In wake of Newtown massacre, Mass. panel recommends that state gun laws be tightened

More than a year after the school shootings in Newtown, Conn., a panel of academic experts today released a long-awaited report recommending that Massachusetts tighten its gun laws, which are already considered among the toughest in the country.

The panel made 44 recommendations, including that Massachusetts join a national mental health database for screening potential gun owners, that it beef up firearms training requirements, and that it eliminate Class B gun licenses, which are seldom used.

It recommended that the Massachusetts Chiefs of Police Association help define a series of factors that could be used to prohibit “unsuitable persons’’ from acquiring firearms. The panel said the current process allows local law enforcement officials too much discretion to determine whether a person is suitable to be granted a license to carry.


It also said Massachusetts should require anyone wanting to purchase a hunting rifle or a shotgun to pass those standards of suitability. That could allow local police chiefs to deny gun purchases to people who have been arrested, but not convicted, of a crime.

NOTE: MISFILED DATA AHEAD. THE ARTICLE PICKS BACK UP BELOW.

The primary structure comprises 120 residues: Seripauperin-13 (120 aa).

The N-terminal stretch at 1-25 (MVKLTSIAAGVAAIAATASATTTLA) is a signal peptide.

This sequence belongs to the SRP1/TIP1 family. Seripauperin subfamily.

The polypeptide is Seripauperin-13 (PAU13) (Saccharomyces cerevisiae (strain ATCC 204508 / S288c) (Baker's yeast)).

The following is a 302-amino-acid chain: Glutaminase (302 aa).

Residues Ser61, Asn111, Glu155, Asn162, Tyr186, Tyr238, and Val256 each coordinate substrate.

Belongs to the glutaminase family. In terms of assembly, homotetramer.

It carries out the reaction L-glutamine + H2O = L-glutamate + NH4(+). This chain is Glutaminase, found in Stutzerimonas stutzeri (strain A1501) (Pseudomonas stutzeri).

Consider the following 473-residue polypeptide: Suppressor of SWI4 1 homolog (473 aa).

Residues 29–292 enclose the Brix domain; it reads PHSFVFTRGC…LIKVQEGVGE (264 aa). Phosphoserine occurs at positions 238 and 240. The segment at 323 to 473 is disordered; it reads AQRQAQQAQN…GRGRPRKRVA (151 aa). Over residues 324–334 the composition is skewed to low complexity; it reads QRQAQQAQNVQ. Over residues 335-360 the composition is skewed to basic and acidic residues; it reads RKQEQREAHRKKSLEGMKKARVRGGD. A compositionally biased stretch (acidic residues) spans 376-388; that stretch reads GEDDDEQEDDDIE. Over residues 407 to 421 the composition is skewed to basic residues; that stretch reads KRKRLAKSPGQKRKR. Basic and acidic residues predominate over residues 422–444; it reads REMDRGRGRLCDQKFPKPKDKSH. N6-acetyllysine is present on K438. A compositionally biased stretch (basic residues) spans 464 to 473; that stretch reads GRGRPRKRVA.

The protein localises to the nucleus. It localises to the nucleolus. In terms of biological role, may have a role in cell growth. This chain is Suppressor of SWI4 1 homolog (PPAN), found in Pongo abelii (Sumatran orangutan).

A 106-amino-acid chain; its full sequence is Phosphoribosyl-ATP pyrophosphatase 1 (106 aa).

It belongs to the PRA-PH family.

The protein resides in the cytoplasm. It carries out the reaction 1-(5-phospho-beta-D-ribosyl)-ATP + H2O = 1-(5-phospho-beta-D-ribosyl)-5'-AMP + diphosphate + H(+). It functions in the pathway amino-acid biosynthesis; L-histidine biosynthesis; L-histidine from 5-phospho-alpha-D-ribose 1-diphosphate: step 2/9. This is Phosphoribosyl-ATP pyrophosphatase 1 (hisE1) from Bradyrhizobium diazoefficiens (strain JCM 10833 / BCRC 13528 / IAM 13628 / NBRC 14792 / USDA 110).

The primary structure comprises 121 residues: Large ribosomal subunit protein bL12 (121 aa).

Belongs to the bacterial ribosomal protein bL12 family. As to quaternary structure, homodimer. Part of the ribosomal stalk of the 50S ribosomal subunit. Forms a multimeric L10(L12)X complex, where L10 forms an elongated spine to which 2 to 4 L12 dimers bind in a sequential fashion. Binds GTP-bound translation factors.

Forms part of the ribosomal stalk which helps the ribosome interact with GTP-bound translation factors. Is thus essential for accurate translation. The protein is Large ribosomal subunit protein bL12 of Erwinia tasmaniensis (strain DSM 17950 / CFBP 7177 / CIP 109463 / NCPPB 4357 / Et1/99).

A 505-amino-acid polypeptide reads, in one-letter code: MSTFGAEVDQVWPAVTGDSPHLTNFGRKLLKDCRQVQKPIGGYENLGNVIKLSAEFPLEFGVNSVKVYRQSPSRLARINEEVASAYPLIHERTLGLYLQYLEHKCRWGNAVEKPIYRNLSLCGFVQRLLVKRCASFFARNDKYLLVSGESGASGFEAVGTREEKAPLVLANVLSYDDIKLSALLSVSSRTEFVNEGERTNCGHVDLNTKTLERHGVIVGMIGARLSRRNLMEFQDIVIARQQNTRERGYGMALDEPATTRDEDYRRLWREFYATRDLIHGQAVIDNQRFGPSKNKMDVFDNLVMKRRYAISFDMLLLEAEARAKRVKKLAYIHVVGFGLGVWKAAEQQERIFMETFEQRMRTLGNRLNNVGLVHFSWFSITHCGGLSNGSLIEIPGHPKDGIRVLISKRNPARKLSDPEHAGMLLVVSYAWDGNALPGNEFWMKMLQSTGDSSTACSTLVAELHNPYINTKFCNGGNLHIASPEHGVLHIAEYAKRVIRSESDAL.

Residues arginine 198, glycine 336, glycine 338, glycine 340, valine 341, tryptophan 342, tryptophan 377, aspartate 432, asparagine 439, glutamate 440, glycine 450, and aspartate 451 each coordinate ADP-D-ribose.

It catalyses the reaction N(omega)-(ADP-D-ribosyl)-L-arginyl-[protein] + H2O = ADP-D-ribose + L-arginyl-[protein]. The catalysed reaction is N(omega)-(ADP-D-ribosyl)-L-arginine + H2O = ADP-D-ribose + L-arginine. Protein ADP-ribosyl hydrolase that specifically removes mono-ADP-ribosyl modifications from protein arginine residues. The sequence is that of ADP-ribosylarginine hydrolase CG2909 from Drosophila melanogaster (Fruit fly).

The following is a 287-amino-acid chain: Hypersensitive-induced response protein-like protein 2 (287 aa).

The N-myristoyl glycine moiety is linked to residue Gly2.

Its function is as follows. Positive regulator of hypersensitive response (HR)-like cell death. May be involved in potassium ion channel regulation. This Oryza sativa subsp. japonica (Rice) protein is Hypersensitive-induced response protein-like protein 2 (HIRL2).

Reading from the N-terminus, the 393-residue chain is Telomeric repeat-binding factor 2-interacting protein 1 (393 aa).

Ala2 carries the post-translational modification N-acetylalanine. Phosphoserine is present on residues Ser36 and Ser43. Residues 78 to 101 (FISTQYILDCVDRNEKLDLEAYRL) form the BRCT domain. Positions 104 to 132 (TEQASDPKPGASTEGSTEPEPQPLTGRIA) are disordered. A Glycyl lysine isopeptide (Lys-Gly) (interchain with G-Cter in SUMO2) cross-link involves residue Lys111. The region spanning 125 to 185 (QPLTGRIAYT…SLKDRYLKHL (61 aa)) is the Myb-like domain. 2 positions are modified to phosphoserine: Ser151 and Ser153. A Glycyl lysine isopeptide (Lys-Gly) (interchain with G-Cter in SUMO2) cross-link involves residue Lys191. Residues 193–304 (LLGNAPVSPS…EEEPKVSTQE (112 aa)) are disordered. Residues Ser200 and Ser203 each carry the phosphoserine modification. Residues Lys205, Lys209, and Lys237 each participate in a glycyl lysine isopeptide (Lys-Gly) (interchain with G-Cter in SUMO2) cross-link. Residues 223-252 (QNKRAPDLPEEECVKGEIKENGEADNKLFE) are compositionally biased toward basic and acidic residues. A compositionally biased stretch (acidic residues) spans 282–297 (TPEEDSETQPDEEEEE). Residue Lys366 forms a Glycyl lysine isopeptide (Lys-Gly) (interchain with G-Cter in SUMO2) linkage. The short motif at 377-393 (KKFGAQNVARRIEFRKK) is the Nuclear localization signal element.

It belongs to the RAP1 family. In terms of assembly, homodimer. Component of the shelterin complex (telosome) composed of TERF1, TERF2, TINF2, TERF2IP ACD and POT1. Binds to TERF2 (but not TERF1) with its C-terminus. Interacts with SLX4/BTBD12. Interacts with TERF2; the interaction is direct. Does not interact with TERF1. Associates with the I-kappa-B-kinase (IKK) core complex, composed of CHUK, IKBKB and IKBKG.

The report was compiled by a committee led by Jack McDevitt, a Northeastern University criminologist and was commissioned by House Speaker Robert A. DeLeo in the wake of the Newtown massacre. McDevitt will hold a press conference to discuss his recommendations today. His findings are expected to form the basis for gun-control legislation that will come before the House before July.

“Overall, Massachusetts continues to be a leader nationally in efforts to reduce gun violence. The committee believes that even more can be done,’’ the report said. “The committee recognizes that changes such as those proposed in this report may be challenging, but if adopted, provide a pathway to further reduce gun violence in the Commonwealth.’’

The Gun Owner’s Action League of Massachusetts issued a statement, saying that it “was all but left out of the process of the creation of this report.’’

“If the Commission refuses to hear from the very people that actually know the gun laws and provide the most comprehensive gun safety training in the Commonwealth – its not worth the paper its printed on,’’ the statement said.

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